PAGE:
Of the 16 people who died in boating accidents in New York last year, half were on paddle craft, according to a state annual report.

The percentage of deaths involving these nonmotorized vessels — including kayaks, canoes and stand-up paddleboards — is “far” higher in New York than the national average, according to the Office of Parks, Recreation and Historic Preservation, which released the report this week. The other fatal accidents occurred on motorboats.

State park officials did not say why New York has a higher percentage of fatal accidents involving paddle craft than the rest of the nation, other than noting that “the northeast has a larger percentage of paddle craft than the rest of the country.”

Overall, last year’s rate of boating fatalities dropped to the fifth lowest since 1970, according to the report. There were 3.58 deaths for every 100,000 registered watercraft. The rate for 2014 was 6.01 deaths for every 100,000 registered vessels. The leading cause of death is drowning.

The number of people taking part in paddle sports has grown over the years with a record 21.7 million participating in 2014, according to The Outdoor Foundation, a nonprofit based in Washington, D.C. More than half those, 13 million people, went kayaking, making it the most popular form of paddle sport.

Low cost and the proliferation of rental outlets make it easier for more people to enjoy paddle sports, said U.S. Coast Guard Lt. Matthew Richards of the Long Island Sound Sector in New Haven, Connecticut.

“It’s not only popular, but more accessible,” he said.

Of the eight people who died in New York last year while participating in paddle sports, six were in kayaks and two were in rowboats, according to the report. Most of the kayakers died after their vessels capsized. One man in a rowboat, who did not know how to swim, died after he fell overboard. Another man was found floating facedown after his rowboat capsized.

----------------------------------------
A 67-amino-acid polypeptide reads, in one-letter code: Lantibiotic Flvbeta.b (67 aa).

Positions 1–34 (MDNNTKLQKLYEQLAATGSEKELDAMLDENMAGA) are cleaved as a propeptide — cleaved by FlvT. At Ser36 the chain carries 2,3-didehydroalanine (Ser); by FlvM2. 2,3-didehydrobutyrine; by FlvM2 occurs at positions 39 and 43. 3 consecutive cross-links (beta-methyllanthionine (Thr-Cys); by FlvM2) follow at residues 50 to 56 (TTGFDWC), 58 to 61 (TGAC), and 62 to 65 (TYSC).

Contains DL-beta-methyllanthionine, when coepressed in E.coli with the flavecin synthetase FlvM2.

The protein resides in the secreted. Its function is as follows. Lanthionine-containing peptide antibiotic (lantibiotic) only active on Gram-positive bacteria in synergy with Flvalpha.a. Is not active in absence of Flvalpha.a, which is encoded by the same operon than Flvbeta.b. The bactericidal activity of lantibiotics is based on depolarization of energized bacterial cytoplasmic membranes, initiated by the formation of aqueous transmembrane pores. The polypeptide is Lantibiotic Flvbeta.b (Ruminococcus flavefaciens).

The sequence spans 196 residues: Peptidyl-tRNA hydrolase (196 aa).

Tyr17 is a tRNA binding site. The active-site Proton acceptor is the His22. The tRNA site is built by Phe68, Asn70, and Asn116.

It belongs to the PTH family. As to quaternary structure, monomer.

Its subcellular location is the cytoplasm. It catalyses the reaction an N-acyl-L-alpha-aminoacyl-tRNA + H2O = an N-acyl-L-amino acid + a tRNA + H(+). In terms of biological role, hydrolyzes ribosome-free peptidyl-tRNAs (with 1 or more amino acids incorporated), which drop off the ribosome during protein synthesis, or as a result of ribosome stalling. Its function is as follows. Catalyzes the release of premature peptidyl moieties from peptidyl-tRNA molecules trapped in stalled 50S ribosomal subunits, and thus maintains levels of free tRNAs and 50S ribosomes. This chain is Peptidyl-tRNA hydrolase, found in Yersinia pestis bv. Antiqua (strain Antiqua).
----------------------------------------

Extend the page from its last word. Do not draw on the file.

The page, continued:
In most of those cases, people did not wear life preservers. None of the deaths reported in 2015 occurred on Long Island.

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So far this year, at least one death involving a paddleboarder has been reported.

Last month, the body of Gary Turkel, 41, was recovered from the Atlantic Ocean, about 22 miles south of Jones Inlet, several days after police said he set out on his paddleboard. Turkel, of Atlantic Beach, was not wearing a life jacket.

Two other men — one on a paddleboard and one in a kayak — who had set out on June 12 with a woman and her daughter from Hammonasset Beach State Park near Madison, Connecticut, also died. The woman and her 8-year-old daughter survived despite being blown at least 15 miles across Long Island Sound. Mother and daughter, who wore life preservers, washed up on a beach in Orient.

The Coast Guard urged paddle sports enthusiasts to take one or more classes offered by the Coast Guard Auxiliary, U.S. Power Squadrons and others, including paddling clubs and local commercial outfitters.

Paddlers, Lt. Richards said, need to understand their physical limitations as well as the limitations of their paddle craft. And they should always check the weather forecast before heading out.

Most important of all, Lt. Richards said, paddlers should wear life preservers.

“We cannot stress that enough,” he said.